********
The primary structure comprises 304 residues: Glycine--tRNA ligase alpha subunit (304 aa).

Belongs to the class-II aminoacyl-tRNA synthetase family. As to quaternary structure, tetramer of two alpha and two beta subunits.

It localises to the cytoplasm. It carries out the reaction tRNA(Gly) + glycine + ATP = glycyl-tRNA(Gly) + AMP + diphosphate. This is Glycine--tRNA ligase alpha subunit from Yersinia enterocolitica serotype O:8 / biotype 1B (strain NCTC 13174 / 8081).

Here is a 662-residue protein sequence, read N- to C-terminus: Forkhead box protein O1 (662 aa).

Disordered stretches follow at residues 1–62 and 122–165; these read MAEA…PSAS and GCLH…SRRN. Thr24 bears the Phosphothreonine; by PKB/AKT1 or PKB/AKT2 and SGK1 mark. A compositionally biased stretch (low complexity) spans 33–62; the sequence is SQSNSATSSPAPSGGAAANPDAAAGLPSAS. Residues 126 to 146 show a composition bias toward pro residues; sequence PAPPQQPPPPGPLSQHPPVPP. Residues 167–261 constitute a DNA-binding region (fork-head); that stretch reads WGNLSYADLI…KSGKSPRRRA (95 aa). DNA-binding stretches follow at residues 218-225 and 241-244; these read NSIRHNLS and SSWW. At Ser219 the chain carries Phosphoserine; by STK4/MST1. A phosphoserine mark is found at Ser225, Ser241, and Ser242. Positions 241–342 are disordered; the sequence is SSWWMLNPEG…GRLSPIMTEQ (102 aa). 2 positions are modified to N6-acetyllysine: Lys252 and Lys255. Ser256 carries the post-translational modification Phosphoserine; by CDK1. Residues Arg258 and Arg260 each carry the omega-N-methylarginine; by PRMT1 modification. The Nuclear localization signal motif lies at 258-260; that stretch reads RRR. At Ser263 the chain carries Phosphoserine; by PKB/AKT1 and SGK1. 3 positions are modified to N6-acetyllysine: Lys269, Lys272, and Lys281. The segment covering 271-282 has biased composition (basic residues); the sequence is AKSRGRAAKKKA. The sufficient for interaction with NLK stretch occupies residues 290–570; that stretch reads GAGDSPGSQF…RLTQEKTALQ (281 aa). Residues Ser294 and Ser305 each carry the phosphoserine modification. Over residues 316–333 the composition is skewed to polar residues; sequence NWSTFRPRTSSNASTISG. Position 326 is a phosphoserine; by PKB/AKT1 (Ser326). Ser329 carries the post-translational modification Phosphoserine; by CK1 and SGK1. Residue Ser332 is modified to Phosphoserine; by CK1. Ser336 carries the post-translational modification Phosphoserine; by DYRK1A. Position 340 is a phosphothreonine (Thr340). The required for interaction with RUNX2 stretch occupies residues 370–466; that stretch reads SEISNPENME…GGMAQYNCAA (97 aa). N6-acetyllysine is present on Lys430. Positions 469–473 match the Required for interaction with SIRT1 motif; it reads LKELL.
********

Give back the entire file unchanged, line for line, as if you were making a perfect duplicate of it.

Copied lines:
The primary structure comprises 304 residues: Glycine--tRNA ligase alpha subunit (304 aa).

Belongs to the class-II aminoacyl-tRNA synthetase family. As to quaternary structure, tetramer of two alpha and two beta subunits.

It localises to the cytoplasm. It carries out the reaction tRNA(Gly) + glycine + ATP = glycyl-tRNA(Gly) + AMP + diphosphate. This is Glycine--tRNA ligase alpha subunit from Yersinia enterocolitica serotype O:8 / biotype 1B (strain NCTC 13174 / 8081).

Here is a 662-residue protein sequence, read N- to C-terminus: Forkhead box protein O1 (662 aa).

Disordered stretches follow at residues 1–62 and 122–165; these read MAEA…PSAS and GCLH…SRRN. Thr24 bears the Phosphothreonine; by PKB/AKT1 or PKB/AKT2 and SGK1 mark. A compositionally biased stretch (low complexity) spans 33–62; the sequence is SQSNSATSSPAPSGGAAANPDAAAGLPSAS. Residues 126 to 146 show a composition bias toward pro residues; sequence PAPPQQPPPPGPLSQHPPVPP. Residues 167–261 constitute a DNA-binding region (fork-head); that stretch reads WGNLSYADLI…KSGKSPRRRA (95 aa). DNA-binding stretches follow at residues 218-225 and 241-244; these read NSIRHNLS and SSWW. At Ser219 the chain carries Phosphoserine; by STK4/MST1. A phosphoserine mark is found at Ser225, Ser241, and Ser242. Positions 241–342 are disordered; the sequence is SSWWMLNPEG…GRLSPIMTEQ (102 aa). 2 positions are modified to N6-acetyllysine: Lys252 and Lys255. Ser256 carries the post-translational modification Phosphoserine; by CDK1. Residues Arg258 and Arg260 each carry the omega-N-methylarginine; by PRMT1 modification. The Nuclear localization signal motif lies at 258-260; that stretch reads RRR. At Ser263 the chain carries Phosphoserine; by PKB/AKT1 and SGK1. 3 positions are modified to N6-acetyllysine: Lys269, Lys272, and Lys281. The segment covering 271-282 has biased composition (basic residues); the sequence is AKSRGRAAKKKA. The sufficient for interaction with NLK stretch occupies residues 290–570; that stretch reads GAGDSPGSQF…RLTQEKTALQ (281 aa). Residues Ser294 and Ser305 each carry the phosphoserine modification. Over residues 316–333 the composition is skewed to polar residues; sequence NWSTFRPRTSSNASTISG. Position 326 is a phosphoserine; by PKB/AKT1 (Ser326). Ser329 carries the post-translational modification Phosphoserine; by CK1 and SGK1. Residue Ser332 is modified to Phosphoserine; by CK1. Ser336 carries the post-translational modification Phosphoserine; by DYRK1A. Position 340 is a phosphothreonine (Thr340). The required for interaction with RUNX2 stretch occupies residues 370–466; that stretch reads SEISNPENME…GGMAQYNCAA (97 aa). N6-acetyllysine is present on Lys430. Positions 469–473 match the Required for interaction with SIRT1 motif; it reads LKELL.